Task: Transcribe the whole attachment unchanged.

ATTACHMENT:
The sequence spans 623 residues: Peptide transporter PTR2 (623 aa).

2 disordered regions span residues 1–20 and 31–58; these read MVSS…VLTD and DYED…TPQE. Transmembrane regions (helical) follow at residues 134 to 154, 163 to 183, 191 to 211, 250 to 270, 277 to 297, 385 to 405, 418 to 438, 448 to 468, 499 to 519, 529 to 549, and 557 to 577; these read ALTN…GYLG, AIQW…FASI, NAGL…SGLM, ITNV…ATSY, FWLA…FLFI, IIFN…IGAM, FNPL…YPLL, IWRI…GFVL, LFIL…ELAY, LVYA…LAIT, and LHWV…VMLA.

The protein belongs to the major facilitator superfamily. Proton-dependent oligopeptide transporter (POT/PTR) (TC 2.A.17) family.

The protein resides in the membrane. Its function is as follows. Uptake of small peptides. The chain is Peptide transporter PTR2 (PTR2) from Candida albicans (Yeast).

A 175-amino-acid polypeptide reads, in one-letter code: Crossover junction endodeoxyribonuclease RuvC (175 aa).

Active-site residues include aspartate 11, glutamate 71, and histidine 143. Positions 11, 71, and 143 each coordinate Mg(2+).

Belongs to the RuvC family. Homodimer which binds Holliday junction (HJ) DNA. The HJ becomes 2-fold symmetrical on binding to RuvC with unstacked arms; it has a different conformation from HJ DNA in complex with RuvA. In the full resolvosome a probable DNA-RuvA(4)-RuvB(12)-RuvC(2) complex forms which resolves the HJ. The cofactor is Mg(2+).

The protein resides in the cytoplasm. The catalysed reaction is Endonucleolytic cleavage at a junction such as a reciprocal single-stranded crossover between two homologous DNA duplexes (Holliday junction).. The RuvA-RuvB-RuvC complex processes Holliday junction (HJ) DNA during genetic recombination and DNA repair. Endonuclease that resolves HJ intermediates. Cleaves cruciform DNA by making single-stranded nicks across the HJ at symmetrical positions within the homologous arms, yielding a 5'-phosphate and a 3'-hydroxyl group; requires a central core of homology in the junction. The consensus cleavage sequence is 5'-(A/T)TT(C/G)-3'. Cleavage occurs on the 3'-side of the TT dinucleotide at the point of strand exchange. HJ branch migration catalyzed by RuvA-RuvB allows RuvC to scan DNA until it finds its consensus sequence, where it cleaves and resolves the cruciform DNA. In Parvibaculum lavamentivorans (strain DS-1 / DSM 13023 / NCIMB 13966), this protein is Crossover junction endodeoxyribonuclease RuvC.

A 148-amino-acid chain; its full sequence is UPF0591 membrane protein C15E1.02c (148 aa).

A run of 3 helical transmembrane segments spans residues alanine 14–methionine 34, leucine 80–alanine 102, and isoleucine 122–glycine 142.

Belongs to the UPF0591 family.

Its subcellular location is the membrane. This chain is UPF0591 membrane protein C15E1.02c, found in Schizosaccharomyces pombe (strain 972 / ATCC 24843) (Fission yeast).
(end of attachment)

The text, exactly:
The sequence spans 623 residues: Peptide transporter PTR2 (623 aa).

2 disordered regions span residues 1–20 and 31–58; these read MVSS…VLTD and DYED…TPQE. Transmembrane regions (helical) follow at residues 134 to 154, 163 to 183, 191 to 211, 250 to 270, 277 to 297, 385 to 405, 418 to 438, 448 to 468, 499 to 519, 529 to 549, and 557 to 577; these read ALTN…GYLG, AIQW…FASI, NAGL…SGLM, ITNV…ATSY, FWLA…FLFI, IIFN…IGAM, FNPL…YPLL, IWRI…GFVL, LFIL…ELAY, LVYA…LAIT, and LHWV…VMLA.

The protein belongs to the major facilitator superfamily. Proton-dependent oligopeptide transporter (POT/PTR) (TC 2.A.17) family.

The protein resides in the membrane. Its function is as follows. Uptake of small peptides. The chain is Peptide transporter PTR2 (PTR2) from Candida albicans (Yeast).

A 175-amino-acid polypeptide reads, in one-letter code: Crossover junction endodeoxyribonuclease RuvC (175 aa).

Active-site residues include aspartate 11, glutamate 71, and histidine 143. Positions 11, 71, and 143 each coordinate Mg(2+).

Belongs to the RuvC family. Homodimer which binds Holliday junction (HJ) DNA. The HJ becomes 2-fold symmetrical on binding to RuvC with unstacked arms; it has a different conformation from HJ DNA in complex with RuvA. In the full resolvosome a probable DNA-RuvA(4)-RuvB(12)-RuvC(2) complex forms which resolves the HJ. The cofactor is Mg(2+).

The protein resides in the cytoplasm. The catalysed reaction is Endonucleolytic cleavage at a junction such as a reciprocal single-stranded crossover between two homologous DNA duplexes (Holliday junction).. The RuvA-RuvB-RuvC complex processes Holliday junction (HJ) DNA during genetic recombination and DNA repair. Endonuclease that resolves HJ intermediates. Cleaves cruciform DNA by making single-stranded nicks across the HJ at symmetrical positions within the homologous arms, yielding a 5'-phosphate and a 3'-hydroxyl group; requires a central core of homology in the junction. The consensus cleavage sequence is 5'-(A/T)TT(C/G)-3'. Cleavage occurs on the 3'-side of the TT dinucleotide at the point of strand exchange. HJ branch migration catalyzed by RuvA-RuvB allows RuvC to scan DNA until it finds its consensus sequence, where it cleaves and resolves the cruciform DNA. In Parvibaculum lavamentivorans (strain DS-1 / DSM 13023 / NCIMB 13966), this protein is Crossover junction endodeoxyribonuclease RuvC.

A 148-amino-acid chain; its full sequence is UPF0591 membrane protein C15E1.02c (148 aa).

A run of 3 helical transmembrane segments spans residues alanine 14–methionine 34, leucine 80–alanine 102, and isoleucine 122–glycine 142.

Belongs to the UPF0591 family.

Its subcellular location is the membrane. This chain is UPF0591 membrane protein C15E1.02c, found in Schizosaccharomyces pombe (strain 972 / ATCC 24843) (Fission yeast).